Gagne, J., Rouleau, M., Poirier, G. (2012), PARP-1 Activation— Bringing the Pieces Together, Science, 336:678-279.
Jin, L., Yang, H., Fu, J., Xue, X., Yao, L., Qiao, L. (2015), Association between oxidative DNA damage and the expression of 8-oxoguanine DNA glycosylase 1 in lung epithelial cells of neonatal rats exposed to hyperoxia, Mol Med Rep, 11: 4079-4086.
Kozbenko, T. et al. (2022), “Deploying elements of scoping review methods for adverse outcome pathway development: a space travel case example”, International Journal of Radiation Biology, 1–12. https://doi.org/10.1080/09553002.2022.2110306
Lankoff, A., Wojcik, A., Fessard, V., Meriluoto, J. (2006), Nodularin-induced genotoxicity following oxidative DNA damage and aneuploidy in HepG2 cells, Toxicol Lett, 164:239-248.
Seager, A., Shah, U., Mikhail, J., Nelson, B., Marquis, B., Doak, S., Johnson, G., Griffiths, S., Carmichael, P., Scott, S., Scott, A., Jenkins, G. (2012), Pro-oxidant Induced DNA Damage in Human Lymphoblastoid Cells: Homeostatic Mechanisms of Genotoxic Tolerance, Toxicol Sci, 128:387-397.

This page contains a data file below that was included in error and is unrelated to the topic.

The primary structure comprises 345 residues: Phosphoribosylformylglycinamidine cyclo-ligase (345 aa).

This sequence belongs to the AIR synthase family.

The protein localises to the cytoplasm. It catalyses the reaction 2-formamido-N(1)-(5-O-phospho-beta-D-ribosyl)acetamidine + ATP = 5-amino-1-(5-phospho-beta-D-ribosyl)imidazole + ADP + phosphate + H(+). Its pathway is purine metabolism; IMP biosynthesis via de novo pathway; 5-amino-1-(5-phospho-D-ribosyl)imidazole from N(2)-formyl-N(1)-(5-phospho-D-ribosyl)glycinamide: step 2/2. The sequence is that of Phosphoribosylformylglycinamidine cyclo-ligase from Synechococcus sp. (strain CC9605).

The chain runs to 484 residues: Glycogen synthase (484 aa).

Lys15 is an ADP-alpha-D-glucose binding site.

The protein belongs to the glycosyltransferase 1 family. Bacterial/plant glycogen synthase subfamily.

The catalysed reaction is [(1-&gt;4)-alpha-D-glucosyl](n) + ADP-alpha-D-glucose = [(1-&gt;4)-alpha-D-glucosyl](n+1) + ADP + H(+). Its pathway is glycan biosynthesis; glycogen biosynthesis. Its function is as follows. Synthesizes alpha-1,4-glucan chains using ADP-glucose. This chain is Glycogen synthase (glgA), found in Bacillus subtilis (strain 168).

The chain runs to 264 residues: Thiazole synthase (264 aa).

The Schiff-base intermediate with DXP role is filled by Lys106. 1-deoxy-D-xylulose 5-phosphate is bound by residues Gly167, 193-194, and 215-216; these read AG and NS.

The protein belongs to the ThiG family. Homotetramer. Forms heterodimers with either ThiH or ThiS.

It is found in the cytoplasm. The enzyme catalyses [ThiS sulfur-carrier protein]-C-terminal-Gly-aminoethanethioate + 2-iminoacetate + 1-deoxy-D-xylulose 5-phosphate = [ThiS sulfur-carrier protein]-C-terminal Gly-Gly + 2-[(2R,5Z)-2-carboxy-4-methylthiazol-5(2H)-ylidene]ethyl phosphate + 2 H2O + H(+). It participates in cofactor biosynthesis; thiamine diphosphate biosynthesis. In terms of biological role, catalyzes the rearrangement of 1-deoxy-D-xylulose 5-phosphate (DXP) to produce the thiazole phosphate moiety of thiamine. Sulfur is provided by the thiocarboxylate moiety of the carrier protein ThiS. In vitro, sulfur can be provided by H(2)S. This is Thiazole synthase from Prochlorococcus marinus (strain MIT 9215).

Spassova, M., Miller, D., Nikolov, A. (2015), Kinetic Modeling Reveals the Roles of Reactive Oxygen Species Scavenging and DNA Repair Processes in Shaping the Dose-Response Curve of KBrO3-Induced DNA Damage, Oxid Med Cell Longev, 2015:764375.
Yang, N., Chaudry, A., Wallace, S. (2006), Base excision repair by hNTH1 and hOGG1: A two edged sword in the processing of DNA damage in gamma-irradiated human cells, DNA Repair, 5:43-51.
Yang, N., Galick, H., Wallace, S. (2004), Attempted base excision repair of ionizing radiation damage in human lymphoblastoid cells produces lethal and mutagenic double strand breaks, DNA Repair, 3:1323-1334.